Completion Date

2018-02-07

Primary Completion Date

2017-12-01

Phase

N/A

Study Type

Interventional

Primary Outcome

Measure

Time Frame

Reduction of alcohol consumption
baseline + 12 months

Secondary Outcome

Measure

Time Frame

Level of mental distress
baseline + 12 months

Enrollment

31

Condition


Intervention

Intervention Type

Behavioral

Intervention Name


Description

The intervention consisted of hypnotherapy given as five one-hour sessions over 5 weeks as individual therapy instead of motivational interviewing.

Arm Group Label

Hypnotherapy group

Other Name

Motivational interviewing


Intervention Type

Other

Intervention Name


Description

The intervention consisted of Motivational Interviewing given as five one-hour sessions over 5 weeks as individual therapy instead of hypnotherapy.

Arm Group Label

Motivational interviewing group



Eligibility

Criteria

Inclusion Criteria:

- Only individuals who suffered from AUD were included in this study.

Exclusion Criteria:

- Exclusion criteria were having psychotic episodes, a recent severe other psychiatric
diagnosis or recent drug abuse other than alcohol.

Gender

All

Minimum Age

N/A

Maximum Age

N/A

Healthy Volunteers

No


Overall Official

Last Name

Role

Affiliation

Jørgen G Bramness, Ph.D.
Study Director
Hospital Innlandet/ University of Tromso

Verification Date

2018-06-01

Lastchanged Date

N/A

Firstreceived Date

N/A

Responsible Party

Responsible Party Type

Sponsor


Has Expanded Access

No

Condition Browse


Number Of Arms

2

Arm Group

Arm Group Label

Hypnotherapy group

Arm Group Type

Experimental

Description

The intervention consisted of individual hypnotherapy of 5 hourly sessions (60 minutes) over 5 weeks, a total of five hours. The hypnotherapy treatment method was Erickson`s (permissive) hypnosis (17). It began with a conversation about patient`s past life events, present situation, alcohol problem and his or her thoughts about it. The hypnotherapy Group did not receive any treatment of motivational interviewing.


Arm Group Label

Motivational interviewing group

Arm Group Type

Active Comparator

Description

The comparator patient group received individual therapy as motivational interviewing (MI) for 5 hourly sessions over 5 weeks, a total of five hours. The patients in the experimental group did not receive this.



Firstreceived Results Date

N/A

Reference

Citation

Edwards G. Hypnosis in treatment of alcohol addiction. Controlled trial, with analysis of factors affecting outcome. Q J Stud Alcohol. 1966 Jun;27(2):221-41.

PMID

5963138


Citation

Hartman BJ. Hypnotherapeutic approaches to the treatment of alcoholism. J Natl Med Assoc. 1976 Mar;68(2):101-3, 147.

PMID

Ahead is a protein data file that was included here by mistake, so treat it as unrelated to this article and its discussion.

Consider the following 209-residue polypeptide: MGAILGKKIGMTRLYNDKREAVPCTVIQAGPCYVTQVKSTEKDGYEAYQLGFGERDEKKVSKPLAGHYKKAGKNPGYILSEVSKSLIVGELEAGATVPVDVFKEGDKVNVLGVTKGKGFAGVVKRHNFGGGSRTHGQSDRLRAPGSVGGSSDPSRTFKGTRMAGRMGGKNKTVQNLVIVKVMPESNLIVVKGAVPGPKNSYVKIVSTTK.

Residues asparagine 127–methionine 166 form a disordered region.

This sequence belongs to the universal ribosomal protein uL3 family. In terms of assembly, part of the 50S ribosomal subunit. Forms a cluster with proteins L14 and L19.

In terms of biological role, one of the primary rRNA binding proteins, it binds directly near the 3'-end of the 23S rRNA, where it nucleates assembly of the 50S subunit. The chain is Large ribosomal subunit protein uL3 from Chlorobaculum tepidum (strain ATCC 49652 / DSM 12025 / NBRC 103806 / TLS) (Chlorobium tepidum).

1263266


Citation

Pekala RJ, Maurer R, Kumar VK, Elliott NC, Masten E, Moon E, Salinger M. Self-hypnosis relapse prevention training with chronic drug/alcohol users: effects on self-esteem, affect, and relapse. Am J Clin Hypn. 2004 Apr;46(4):281-97.

PMID

15190730


Citation

Kohler S, Hofmann A. Can motivational interviewing in emergency care reduce alcohol consumption in young people? A systematic review and meta-analysis. Alcohol Alcohol. 2015 Mar;50(2):107-17. doi: 10.1093/alcalc/agu098. Epub 2015 Jan 6. Review.

PMID

25563299


Citation

Sheehan DV, Lecrubier Y, Sheehan KH, Amorim P, Janavs J, Weiller E, Hergueta T, Baker R, Dunbar GC. The Mini-International Neuropsychiatric Interview (M.I.N.I.): the development and validation of a structured diagnostic psychiatric interview for DSM-IV and ICD-10. J Clin Psychiatry. 1998;59 Suppl 20:22-33;quiz 34-57. Review.

PMID

9881538



Patient Data

Sharing Ipd

Undecided


Firstreceived Results Disposition Date

N/A

Study Design Info

Allocation

Randomized

Intervention Model

Parallel Assignment

Intervention Model Description

This study was designed as a parallel study, where two groups were compared: one receiving treatment as usual (motivational interviewing) and the intervention (hypnotherapy group).

Primary Purpose

Treatment

Masking

None (Open Label)


Study First Submitted

May 29, 2018

Study First Submitted Qc

June 28, 2018

Study First Posted

July 11, 2018

Last Update Submitted

June 28, 2018

Last Update Submitted Qc

June 28, 2018

Last Update Posted

July 11, 2018


ClinicalTrials.gov processed this data on August 22, 2018

Conditions

Conditions usually refer to a disease, disorder, syndrome, illness, or injury. In ClinicalTrials.gov, conditions include any health issue worth studying, such as lifespan, quality of life, health risks, etc.
Interventions

Interventions refer to the drug, vaccine, procedure, device, or other potential treatment being studied. Interventions can also include less intrusive possibilities such as surveys, education, and interviews.
Study Phase

Most clinical trials are designated as phase 1, 2, 3, or 4, based on the type of questions that study is seeking to answer:

In Phase 1 (Phase I) clinical trials, researchers test a new drug or treatment in a small group of people (20-80) for the first time to evaluate its safety, determine a safe dosage range, and identify side effects.

In Phase 2 (Phase II) clinical trials, the study drug or treatment is given to a larger group of people (100-300) to see if it is effective and to further evaluate its safety.

In Phase 3 (Phase III) clinical trials, the study drug or treatment is given to large groups of people (1,000-3,000) to confirm its effectiveness, monitor side effects, compare it to commonly used treatments, and collect information that will allow the drug or treatment to be used safely.

In Phase 4 (Phase IV) clinical trials, post marketing studies delineate additional information including the drug's risks, benefits, and optimal use.

These phases are defined by the Food and Drug Administration in the Code of Federal Regulations.